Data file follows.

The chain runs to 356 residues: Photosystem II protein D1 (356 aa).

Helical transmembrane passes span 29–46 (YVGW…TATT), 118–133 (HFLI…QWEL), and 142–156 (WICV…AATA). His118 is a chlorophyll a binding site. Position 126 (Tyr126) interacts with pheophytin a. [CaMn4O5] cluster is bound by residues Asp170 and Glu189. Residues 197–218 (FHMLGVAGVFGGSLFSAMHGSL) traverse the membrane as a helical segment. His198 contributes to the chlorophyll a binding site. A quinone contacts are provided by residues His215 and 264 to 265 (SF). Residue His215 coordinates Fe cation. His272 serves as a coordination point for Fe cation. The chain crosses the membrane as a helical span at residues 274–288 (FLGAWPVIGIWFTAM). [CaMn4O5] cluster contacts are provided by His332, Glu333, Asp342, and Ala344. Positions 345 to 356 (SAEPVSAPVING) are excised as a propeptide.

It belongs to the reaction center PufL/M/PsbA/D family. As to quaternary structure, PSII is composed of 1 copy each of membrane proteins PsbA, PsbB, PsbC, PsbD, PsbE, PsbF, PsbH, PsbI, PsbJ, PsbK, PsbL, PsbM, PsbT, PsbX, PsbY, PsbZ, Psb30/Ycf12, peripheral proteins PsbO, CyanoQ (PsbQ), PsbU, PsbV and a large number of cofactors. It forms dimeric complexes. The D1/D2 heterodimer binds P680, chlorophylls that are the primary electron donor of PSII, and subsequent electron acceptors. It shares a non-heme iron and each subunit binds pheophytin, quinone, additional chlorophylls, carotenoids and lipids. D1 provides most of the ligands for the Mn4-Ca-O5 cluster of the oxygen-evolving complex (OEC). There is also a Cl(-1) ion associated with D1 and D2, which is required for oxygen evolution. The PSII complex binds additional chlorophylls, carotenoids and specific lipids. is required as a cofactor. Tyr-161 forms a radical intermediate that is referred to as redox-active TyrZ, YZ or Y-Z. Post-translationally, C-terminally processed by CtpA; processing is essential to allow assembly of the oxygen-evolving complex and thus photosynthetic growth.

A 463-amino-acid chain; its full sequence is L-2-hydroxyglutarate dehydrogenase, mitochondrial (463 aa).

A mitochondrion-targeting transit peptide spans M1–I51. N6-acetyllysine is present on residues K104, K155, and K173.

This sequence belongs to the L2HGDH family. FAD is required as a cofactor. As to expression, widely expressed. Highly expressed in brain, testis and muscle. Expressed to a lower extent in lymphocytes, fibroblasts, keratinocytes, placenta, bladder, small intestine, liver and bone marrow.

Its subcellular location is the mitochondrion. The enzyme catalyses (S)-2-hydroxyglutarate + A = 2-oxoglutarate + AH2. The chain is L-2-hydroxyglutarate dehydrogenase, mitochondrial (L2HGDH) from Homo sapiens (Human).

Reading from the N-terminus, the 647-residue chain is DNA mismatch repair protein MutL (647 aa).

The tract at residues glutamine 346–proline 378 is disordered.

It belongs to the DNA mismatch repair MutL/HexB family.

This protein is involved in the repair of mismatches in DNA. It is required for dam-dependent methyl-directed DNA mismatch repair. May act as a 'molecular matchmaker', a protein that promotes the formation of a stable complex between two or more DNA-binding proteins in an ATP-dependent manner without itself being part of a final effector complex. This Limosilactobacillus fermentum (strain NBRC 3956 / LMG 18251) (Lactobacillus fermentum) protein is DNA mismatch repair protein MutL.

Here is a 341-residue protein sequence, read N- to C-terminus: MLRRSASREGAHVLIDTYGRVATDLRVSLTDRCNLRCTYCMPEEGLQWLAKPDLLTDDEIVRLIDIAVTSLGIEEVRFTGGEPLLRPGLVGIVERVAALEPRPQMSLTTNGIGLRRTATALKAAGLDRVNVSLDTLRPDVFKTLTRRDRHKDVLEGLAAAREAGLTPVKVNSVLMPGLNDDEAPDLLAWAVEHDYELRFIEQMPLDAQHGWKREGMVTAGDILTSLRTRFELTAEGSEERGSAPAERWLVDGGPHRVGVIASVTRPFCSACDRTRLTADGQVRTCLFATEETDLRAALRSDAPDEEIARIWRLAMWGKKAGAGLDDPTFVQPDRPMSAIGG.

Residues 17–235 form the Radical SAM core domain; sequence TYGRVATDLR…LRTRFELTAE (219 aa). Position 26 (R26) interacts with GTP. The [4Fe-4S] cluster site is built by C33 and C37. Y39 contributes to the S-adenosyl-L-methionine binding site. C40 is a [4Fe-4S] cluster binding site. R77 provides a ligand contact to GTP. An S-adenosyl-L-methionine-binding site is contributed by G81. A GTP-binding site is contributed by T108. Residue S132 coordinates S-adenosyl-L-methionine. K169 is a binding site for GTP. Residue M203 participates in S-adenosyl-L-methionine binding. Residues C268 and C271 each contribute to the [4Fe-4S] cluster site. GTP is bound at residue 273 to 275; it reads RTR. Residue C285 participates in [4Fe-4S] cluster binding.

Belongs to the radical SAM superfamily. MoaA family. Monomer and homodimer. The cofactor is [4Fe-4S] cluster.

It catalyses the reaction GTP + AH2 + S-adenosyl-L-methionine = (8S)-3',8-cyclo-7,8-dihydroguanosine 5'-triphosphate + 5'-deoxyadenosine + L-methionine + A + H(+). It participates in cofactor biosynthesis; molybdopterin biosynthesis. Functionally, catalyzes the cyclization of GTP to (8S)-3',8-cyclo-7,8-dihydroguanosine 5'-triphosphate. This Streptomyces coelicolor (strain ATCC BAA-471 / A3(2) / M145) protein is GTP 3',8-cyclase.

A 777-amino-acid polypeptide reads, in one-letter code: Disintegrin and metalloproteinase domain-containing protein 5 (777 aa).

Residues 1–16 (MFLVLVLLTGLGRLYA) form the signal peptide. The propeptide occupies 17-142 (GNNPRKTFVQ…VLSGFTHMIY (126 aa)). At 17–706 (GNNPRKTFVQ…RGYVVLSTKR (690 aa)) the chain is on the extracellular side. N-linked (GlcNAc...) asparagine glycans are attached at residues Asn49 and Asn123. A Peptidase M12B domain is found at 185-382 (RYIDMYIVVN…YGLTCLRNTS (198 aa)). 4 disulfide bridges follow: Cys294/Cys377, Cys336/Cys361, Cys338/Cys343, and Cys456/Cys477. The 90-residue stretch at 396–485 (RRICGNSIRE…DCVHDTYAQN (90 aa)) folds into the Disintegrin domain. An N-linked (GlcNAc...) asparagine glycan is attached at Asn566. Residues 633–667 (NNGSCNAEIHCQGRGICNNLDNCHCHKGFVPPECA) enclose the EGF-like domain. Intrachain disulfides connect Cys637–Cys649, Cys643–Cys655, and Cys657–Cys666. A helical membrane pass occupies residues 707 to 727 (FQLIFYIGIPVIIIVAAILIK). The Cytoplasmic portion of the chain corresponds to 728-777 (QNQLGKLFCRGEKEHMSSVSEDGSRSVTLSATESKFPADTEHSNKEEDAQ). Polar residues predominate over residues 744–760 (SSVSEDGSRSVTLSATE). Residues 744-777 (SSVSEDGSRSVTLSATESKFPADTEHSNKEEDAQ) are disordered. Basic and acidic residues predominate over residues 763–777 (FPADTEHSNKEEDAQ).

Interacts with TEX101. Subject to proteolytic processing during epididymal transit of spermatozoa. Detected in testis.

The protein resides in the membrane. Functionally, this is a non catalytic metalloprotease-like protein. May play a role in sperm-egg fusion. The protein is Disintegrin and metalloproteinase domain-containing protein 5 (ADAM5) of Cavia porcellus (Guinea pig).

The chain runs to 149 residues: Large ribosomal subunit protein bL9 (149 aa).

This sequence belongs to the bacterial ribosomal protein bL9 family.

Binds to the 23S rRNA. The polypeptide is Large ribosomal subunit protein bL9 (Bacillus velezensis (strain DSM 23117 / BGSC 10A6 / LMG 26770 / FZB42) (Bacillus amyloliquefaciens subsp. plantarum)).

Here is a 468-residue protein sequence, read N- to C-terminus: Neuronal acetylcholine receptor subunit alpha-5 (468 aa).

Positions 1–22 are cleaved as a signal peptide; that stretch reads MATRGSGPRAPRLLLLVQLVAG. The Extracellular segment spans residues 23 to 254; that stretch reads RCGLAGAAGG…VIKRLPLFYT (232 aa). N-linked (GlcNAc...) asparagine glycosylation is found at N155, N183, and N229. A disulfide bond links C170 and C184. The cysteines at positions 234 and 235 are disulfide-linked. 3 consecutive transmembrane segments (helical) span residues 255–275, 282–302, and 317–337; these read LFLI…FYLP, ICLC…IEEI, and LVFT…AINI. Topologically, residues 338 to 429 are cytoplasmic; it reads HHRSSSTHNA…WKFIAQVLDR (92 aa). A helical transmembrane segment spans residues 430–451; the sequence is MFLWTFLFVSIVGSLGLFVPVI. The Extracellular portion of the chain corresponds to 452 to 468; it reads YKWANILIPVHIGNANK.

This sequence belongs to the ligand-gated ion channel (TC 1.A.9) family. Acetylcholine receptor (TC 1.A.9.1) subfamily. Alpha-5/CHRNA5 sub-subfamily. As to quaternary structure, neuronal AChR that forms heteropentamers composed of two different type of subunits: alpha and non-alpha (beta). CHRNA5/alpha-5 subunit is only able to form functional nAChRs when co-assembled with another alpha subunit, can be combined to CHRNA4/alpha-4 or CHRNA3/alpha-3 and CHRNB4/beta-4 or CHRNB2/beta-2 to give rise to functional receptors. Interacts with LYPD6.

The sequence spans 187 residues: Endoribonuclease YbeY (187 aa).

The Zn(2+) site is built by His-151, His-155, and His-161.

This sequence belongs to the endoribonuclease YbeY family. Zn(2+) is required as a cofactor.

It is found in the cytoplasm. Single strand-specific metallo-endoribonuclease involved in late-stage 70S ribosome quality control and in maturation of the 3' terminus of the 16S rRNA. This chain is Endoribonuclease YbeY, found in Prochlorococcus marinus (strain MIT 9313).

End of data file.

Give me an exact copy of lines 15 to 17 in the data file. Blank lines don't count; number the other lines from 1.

It catalyses the reaction GTP + AH2 + S-adenosyl-L-methionine = (8S)-3',8-cyclo-7,8-dihydroguanosine 5'-triphosphate + 5'-deoxyadenosine + L-methionine + A + H(+). It participates in cofactor biosynthesis; molybdopterin biosynthesis. Functionally, catalyzes the cyclization of GTP to (8S)-3',8-cyclo-7,8-dihydroguanosine 5'-triphosphate. This Streptomyces coelicolor (strain ATCC BAA-471 / A3(2) / M145) protein is GTP 3',8-cyclase.

A 777-amino-acid polypeptide reads, in one-letter code: Disintegrin and metalloproteinase domain-containing protein 5 (777 aa).

Residues 1–16 (MFLVLVLLTGLGRLYA) form the signal peptide. The propeptide occupies 17-142 (GNNPRKTFVQ…VLSGFTHMIY (126 aa)). At 17–706 (GNNPRKTFVQ…RGYVVLSTKR (690 aa)) the chain is on the extracellular side. N-linked (GlcNAc...) asparagine glycans are attached at residues Asn49 and Asn123. A Peptidase M12B domain is found at 185-382 (RYIDMYIVVN…YGLTCLRNTS (198 aa)). 4 disulfide bridges follow: Cys294/Cys377, Cys336/Cys361, Cys338/Cys343, and Cys456/Cys477. The 90-residue stretch at 396–485 (RRICGNSIRE…DCVHDTYAQN (90 aa)) folds into the Disintegrin domain. An N-linked (GlcNAc...) asparagine glycan is attached at Asn566. Residues 633–667 (NNGSCNAEIHCQGRGICNNLDNCHCHKGFVPPECA) enclose the EGF-like domain. Intrachain disulfides connect Cys637–Cys649, Cys643–Cys655, and Cys657–Cys666. A helical membrane pass occupies residues 707 to 727 (FQLIFYIGIPVIIIVAAILIK). The Cytoplasmic portion of the chain corresponds to 728-777 (QNQLGKLFCRGEKEHMSSVSEDGSRSVTLSATESKFPADTEHSNKEEDAQ). Polar residues predominate over residues 744–760 (SSVSEDGSRSVTLSATE). Residues 744-777 (SSVSEDGSRSVTLSATESKFPADTEHSNKEEDAQ) are disordered. Basic and acidic residues predominate over residues 763–777 (FPADTEHSNKEEDAQ).